"Look up umami in the dictionary and dashi is what you'll find. It tastes as rich and complex as a broth or stock that's been simmering for hours, but it takes less than 15 minutes to make and, in many cases, is built on just one or two ingredients. How is this possible?!?!

Dashi actually refers to a group of broths that can be made from steeping various ingredients in either cold or warm water. The simplest dashi is vegan, made from cold-brewing kombu (more on that below), while stronger versions are created by squeezing the flavor out of bonito flakes (katsuobushi), dried sardines, dried shiitake mushrooms, dried shrimp, dried scallops, adzuki beans, and/or toasted soybeans." -- bonappetit

Elevating everyday vegetable...

Marinating cod overnight with chickpea miso before grilling...

Chickpea miso is made from brown rice and chickpeas and is typically aged for 1 to 3 months. Its flavor is stronger than that of white miso but not quite as rich as red miso.

Making Ma-Yu from Black Garlic for chickpea miso cod...

Ma-Yu is a Japanese condiment that is made by scorching garlic in oil. Typically found in ramen shops next to its more commonly known cousin ra-yu (chili oil), it adds another layer of flavor.

"Black garlic is a type of aged garlic that is colored deep brown. The production process is defined as fermentation, during which some key intermediate compounds of Maillard reaction are produced. It was first used as a food ingredient in Asian cuisine." - Wikipedia

Making Chawanmushi (with pea sprouts from my own garden)...

Chawanmushi (茶碗蒸し) is a Japanese steamed egg custard that consists of ginkgo nuts, shiitake mushrooms, kamaboko (Japanese fish cake), and an egg mixture flavored with dashi, soy sauce, and mirin. The egg custard is often served as a cold or hot appetizer. Chawan(tea cup) mushi(steam) literally means teacup steamed egg custard. -- Just One Cook Book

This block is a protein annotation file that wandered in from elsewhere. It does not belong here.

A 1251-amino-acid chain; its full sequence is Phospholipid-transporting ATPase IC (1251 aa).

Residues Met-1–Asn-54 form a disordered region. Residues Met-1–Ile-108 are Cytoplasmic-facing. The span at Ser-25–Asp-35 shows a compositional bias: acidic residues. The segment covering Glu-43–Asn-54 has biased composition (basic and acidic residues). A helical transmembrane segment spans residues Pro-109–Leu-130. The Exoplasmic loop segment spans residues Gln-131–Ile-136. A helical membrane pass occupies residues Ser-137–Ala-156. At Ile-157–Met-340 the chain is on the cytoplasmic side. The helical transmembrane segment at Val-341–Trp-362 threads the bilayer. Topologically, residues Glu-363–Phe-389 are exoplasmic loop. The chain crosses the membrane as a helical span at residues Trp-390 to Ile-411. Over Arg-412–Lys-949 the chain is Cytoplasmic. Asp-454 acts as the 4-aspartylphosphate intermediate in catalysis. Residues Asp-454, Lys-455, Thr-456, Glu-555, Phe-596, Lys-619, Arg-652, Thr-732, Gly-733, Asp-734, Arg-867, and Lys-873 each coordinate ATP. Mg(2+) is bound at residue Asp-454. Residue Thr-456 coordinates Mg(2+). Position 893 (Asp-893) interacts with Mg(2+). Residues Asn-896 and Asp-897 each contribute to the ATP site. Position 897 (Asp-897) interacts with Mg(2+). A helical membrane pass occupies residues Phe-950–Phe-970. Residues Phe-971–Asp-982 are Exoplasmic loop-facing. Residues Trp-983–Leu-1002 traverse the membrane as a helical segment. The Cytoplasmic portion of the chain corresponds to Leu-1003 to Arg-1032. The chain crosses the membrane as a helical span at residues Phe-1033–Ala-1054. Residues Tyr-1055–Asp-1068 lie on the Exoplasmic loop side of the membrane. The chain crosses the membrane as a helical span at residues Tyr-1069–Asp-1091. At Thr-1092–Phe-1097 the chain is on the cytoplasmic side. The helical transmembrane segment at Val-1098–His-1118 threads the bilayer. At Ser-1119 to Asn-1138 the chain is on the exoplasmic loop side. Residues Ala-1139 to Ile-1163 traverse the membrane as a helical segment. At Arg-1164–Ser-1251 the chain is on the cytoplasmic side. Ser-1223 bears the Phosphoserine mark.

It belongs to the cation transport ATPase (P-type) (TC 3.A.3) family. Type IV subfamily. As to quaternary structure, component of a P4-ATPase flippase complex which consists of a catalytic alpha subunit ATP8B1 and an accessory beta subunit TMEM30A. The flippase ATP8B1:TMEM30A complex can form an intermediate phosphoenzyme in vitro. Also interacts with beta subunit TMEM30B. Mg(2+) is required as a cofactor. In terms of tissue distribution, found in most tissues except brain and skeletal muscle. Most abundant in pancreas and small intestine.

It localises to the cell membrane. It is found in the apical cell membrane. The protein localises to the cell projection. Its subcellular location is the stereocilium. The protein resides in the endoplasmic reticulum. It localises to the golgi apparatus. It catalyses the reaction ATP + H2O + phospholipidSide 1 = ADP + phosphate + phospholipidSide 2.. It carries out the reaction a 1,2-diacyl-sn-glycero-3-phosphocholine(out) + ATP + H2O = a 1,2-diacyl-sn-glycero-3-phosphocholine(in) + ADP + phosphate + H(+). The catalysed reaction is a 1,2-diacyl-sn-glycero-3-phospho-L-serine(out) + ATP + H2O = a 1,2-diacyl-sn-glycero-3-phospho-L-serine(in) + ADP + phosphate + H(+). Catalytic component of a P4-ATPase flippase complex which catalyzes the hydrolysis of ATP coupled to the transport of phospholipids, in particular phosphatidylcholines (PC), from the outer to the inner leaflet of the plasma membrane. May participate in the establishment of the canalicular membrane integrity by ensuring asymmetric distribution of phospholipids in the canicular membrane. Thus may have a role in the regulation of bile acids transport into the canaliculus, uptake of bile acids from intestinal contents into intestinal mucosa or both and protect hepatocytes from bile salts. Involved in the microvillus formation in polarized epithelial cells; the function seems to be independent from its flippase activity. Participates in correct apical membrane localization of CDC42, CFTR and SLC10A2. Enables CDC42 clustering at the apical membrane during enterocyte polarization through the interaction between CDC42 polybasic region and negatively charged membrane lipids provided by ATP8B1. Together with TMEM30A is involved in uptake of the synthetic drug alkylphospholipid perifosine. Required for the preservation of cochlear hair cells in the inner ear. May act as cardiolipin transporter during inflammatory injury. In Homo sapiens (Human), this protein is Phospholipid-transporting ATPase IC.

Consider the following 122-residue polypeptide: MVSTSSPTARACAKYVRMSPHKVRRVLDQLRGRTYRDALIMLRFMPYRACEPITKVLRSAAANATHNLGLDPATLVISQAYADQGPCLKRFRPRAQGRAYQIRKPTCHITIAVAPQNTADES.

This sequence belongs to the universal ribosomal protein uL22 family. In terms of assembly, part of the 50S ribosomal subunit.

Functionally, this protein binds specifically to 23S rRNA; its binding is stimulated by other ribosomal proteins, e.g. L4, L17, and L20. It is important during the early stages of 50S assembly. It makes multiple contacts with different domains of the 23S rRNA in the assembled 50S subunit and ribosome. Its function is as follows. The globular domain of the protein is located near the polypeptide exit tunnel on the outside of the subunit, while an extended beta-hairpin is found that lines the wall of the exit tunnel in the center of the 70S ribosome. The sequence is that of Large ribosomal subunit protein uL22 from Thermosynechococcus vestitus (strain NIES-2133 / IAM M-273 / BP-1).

Getting desert ready...

"Yuzu (Japanese 柚子 or ユズ) is a citrus fruit and plant in the family Rutaceae of East Asian origin. Yuzu has been cultivated mainly in East Asia, though recently also in Australia, Spain, Italy and France. This fruit looks somewhat like a small grapefruit with an uneven skin, and can be either yellow or green depending on the degree of ripeness. Yuzu fruits, which are very aromatic, typically range between 5.5 cm (2.2 in) and 7.5 cm (3.0 in) in diameter, but can be as large as a regular grapefruit (up to 10 cm (3.9 in) or larger)." - Wikipedia

Making squid ink pasta sauce...

"If you weren’t born in Japan or in the Mediterranean, you know for sure that only dark chocolate, coffee and tea can be black. Even though these foods are actually not black but rather dark brown, everyone’s fine with “black.” We all know it since childhood. So, what does it taste and smell like? Gourmets will say that squid ink tastes and smells with the sea. To be more precise, the flavor of squid ink is close to the flavor of fresh sea fish with some umami hints. To remember umami flavor, think of soy sauce or blue cheese. - Markys

Making prawns...

"The names "shrimp" and "prawn" are often used interchangeably, and understandably so. Shrimp and prawns have a lot in common: They both are decapod crustaceans (meaning they have 10 legs and exoskeletons), they both live near the floor of whatever body of water they inhabit, and their outer appearance—as well as when they're cooked—is very similar. However, it may surprise you to learn that shrimp and prawns are not even the same animals. Shrimp are part of the sub-order Pleocyemata, while prawns belong to the sub-order Dendrobranchiata.

Shrimp and prawns can be found in both salt and fresh water; however, most varieties of shrimp are found in saltwater while most prawns live in freshwater—particularly the varieties we purchase to cook. But it is not just where they inhabit that distinguishes one from the other." -- Molly Watson


© Faisal Hoque